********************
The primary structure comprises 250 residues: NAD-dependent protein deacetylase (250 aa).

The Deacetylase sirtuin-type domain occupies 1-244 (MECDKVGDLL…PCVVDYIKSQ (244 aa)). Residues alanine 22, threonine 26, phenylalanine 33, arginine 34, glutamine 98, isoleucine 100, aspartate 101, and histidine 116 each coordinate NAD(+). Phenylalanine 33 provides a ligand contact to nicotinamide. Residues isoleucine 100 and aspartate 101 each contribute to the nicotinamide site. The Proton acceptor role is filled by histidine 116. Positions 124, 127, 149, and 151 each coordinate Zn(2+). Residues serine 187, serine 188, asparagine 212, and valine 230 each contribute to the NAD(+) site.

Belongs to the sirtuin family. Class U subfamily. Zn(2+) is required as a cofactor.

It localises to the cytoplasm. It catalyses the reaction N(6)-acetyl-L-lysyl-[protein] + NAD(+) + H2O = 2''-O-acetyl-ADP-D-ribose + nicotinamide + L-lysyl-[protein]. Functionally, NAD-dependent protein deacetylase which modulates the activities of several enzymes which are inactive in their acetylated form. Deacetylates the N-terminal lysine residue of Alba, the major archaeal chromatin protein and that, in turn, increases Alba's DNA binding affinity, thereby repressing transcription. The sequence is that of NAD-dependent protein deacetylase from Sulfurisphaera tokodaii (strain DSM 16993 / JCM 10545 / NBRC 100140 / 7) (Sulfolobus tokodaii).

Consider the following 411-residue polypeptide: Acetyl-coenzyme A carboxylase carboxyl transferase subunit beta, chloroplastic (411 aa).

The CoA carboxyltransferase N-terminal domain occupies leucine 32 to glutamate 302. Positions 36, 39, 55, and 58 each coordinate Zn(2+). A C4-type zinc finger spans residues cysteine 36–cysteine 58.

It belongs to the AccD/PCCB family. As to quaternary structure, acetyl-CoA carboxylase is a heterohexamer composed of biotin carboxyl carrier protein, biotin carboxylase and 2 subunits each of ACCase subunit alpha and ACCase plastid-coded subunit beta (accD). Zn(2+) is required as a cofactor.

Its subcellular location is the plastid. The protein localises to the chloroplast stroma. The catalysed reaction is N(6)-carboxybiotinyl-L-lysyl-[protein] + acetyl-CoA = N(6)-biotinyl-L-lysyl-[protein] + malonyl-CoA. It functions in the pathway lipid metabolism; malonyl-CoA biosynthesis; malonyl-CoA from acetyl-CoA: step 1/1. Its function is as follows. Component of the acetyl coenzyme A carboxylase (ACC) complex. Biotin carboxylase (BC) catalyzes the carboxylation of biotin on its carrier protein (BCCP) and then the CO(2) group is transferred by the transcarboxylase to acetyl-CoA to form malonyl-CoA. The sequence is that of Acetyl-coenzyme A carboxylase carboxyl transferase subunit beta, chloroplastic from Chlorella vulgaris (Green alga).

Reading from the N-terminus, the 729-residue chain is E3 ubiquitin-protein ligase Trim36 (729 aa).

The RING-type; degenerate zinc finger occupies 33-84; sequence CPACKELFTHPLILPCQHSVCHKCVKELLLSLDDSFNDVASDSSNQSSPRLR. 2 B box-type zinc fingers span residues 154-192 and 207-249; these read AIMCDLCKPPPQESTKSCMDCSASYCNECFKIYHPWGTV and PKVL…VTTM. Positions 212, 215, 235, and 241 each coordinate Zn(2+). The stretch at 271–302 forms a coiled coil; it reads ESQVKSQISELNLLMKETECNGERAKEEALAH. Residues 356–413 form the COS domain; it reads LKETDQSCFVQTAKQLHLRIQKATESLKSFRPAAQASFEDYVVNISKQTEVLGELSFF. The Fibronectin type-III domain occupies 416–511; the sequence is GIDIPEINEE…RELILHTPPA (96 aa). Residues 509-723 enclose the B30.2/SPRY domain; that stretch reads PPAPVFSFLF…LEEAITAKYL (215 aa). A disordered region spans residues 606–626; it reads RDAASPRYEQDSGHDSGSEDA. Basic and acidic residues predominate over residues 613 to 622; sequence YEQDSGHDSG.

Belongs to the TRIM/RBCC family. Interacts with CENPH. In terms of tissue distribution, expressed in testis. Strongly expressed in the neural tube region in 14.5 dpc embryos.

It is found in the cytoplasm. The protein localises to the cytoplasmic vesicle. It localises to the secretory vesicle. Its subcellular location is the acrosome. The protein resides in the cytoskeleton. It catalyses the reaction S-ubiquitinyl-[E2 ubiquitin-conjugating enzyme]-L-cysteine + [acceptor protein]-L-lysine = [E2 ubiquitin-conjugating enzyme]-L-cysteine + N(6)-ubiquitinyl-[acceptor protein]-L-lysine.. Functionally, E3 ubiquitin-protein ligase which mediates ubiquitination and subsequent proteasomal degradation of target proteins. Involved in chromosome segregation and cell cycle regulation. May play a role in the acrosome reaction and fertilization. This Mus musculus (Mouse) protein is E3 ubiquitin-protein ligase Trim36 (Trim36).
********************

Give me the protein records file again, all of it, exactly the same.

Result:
The primary structure comprises 250 residues: NAD-dependent protein deacetylase (250 aa).

The Deacetylase sirtuin-type domain occupies 1-244 (MECDKVGDLL…PCVVDYIKSQ (244 aa)). Residues alanine 22, threonine 26, phenylalanine 33, arginine 34, glutamine 98, isoleucine 100, aspartate 101, and histidine 116 each coordinate NAD(+). Phenylalanine 33 provides a ligand contact to nicotinamide. Residues isoleucine 100 and aspartate 101 each contribute to the nicotinamide site. The Proton acceptor role is filled by histidine 116. Positions 124, 127, 149, and 151 each coordinate Zn(2+). Residues serine 187, serine 188, asparagine 212, and valine 230 each contribute to the NAD(+) site.

Belongs to the sirtuin family. Class U subfamily. Zn(2+) is required as a cofactor.

It localises to the cytoplasm. It catalyses the reaction N(6)-acetyl-L-lysyl-[protein] + NAD(+) + H2O = 2''-O-acetyl-ADP-D-ribose + nicotinamide + L-lysyl-[protein]. Functionally, NAD-dependent protein deacetylase which modulates the activities of several enzymes which are inactive in their acetylated form. Deacetylates the N-terminal lysine residue of Alba, the major archaeal chromatin protein and that, in turn, increases Alba's DNA binding affinity, thereby repressing transcription. The sequence is that of NAD-dependent protein deacetylase from Sulfurisphaera tokodaii (strain DSM 16993 / JCM 10545 / NBRC 100140 / 7) (Sulfolobus tokodaii).

Consider the following 411-residue polypeptide: Acetyl-coenzyme A carboxylase carboxyl transferase subunit beta, chloroplastic (411 aa).

The CoA carboxyltransferase N-terminal domain occupies leucine 32 to glutamate 302. Positions 36, 39, 55, and 58 each coordinate Zn(2+). A C4-type zinc finger spans residues cysteine 36–cysteine 58.

It belongs to the AccD/PCCB family. As to quaternary structure, acetyl-CoA carboxylase is a heterohexamer composed of biotin carboxyl carrier protein, biotin carboxylase and 2 subunits each of ACCase subunit alpha and ACCase plastid-coded subunit beta (accD). Zn(2+) is required as a cofactor.

Its subcellular location is the plastid. The protein localises to the chloroplast stroma. The catalysed reaction is N(6)-carboxybiotinyl-L-lysyl-[protein] + acetyl-CoA = N(6)-biotinyl-L-lysyl-[protein] + malonyl-CoA. It functions in the pathway lipid metabolism; malonyl-CoA biosynthesis; malonyl-CoA from acetyl-CoA: step 1/1. Its function is as follows. Component of the acetyl coenzyme A carboxylase (ACC) complex. Biotin carboxylase (BC) catalyzes the carboxylation of biotin on its carrier protein (BCCP) and then the CO(2) group is transferred by the transcarboxylase to acetyl-CoA to form malonyl-CoA. The sequence is that of Acetyl-coenzyme A carboxylase carboxyl transferase subunit beta, chloroplastic from Chlorella vulgaris (Green alga).

Reading from the N-terminus, the 729-residue chain is E3 ubiquitin-protein ligase Trim36 (729 aa).

The RING-type; degenerate zinc finger occupies 33-84; sequence CPACKELFTHPLILPCQHSVCHKCVKELLLSLDDSFNDVASDSSNQSSPRLR. 2 B box-type zinc fingers span residues 154-192 and 207-249; these read AIMCDLCKPPPQESTKSCMDCSASYCNECFKIYHPWGTV and PKVL…VTTM. Positions 212, 215, 235, and 241 each coordinate Zn(2+). The stretch at 271–302 forms a coiled coil; it reads ESQVKSQISELNLLMKETECNGERAKEEALAH. Residues 356–413 form the COS domain; it reads LKETDQSCFVQTAKQLHLRIQKATESLKSFRPAAQASFEDYVVNISKQTEVLGELSFF. The Fibronectin type-III domain occupies 416–511; the sequence is GIDIPEINEE…RELILHTPPA (96 aa). Residues 509-723 enclose the B30.2/SPRY domain; that stretch reads PPAPVFSFLF…LEEAITAKYL (215 aa). A disordered region spans residues 606–626; it reads RDAASPRYEQDSGHDSGSEDA. Basic and acidic residues predominate over residues 613 to 622; sequence YEQDSGHDSG.

Belongs to the TRIM/RBCC family. Interacts with CENPH. In terms of tissue distribution, expressed in testis. Strongly expressed in the neural tube region in 14.5 dpc embryos.

It is found in the cytoplasm. The protein localises to the cytoplasmic vesicle. It localises to the secretory vesicle. Its subcellular location is the acrosome. The protein resides in the cytoskeleton. It catalyses the reaction S-ubiquitinyl-[E2 ubiquitin-conjugating enzyme]-L-cysteine + [acceptor protein]-L-lysine = [E2 ubiquitin-conjugating enzyme]-L-cysteine + N(6)-ubiquitinyl-[acceptor protein]-L-lysine.. Functionally, E3 ubiquitin-protein ligase which mediates ubiquitination and subsequent proteasomal degradation of target proteins. Involved in chromosome segregation and cell cycle regulation. May play a role in the acrosome reaction and fertilization. This Mus musculus (Mouse) protein is E3 ubiquitin-protein ligase Trim36 (Trim36).